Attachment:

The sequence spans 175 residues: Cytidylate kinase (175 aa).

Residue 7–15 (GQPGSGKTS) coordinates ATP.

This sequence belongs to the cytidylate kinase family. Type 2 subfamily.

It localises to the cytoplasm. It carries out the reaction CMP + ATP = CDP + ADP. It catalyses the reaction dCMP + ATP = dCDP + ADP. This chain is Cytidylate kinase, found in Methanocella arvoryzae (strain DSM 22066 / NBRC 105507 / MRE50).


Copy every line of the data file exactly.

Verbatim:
The sequence spans 175 residues: Cytidylate kinase (175 aa).

Residue 7–15 (GQPGSGKTS) coordinates ATP.

This sequence belongs to the cytidylate kinase family. Type 2 subfamily.

It localises to the cytoplasm. It carries out the reaction CMP + ATP = CDP + ADP. It catalyses the reaction dCMP + ATP = dCDP + ADP. This chain is Cytidylate kinase, found in Methanocella arvoryzae (strain DSM 22066 / NBRC 105507 / MRE50).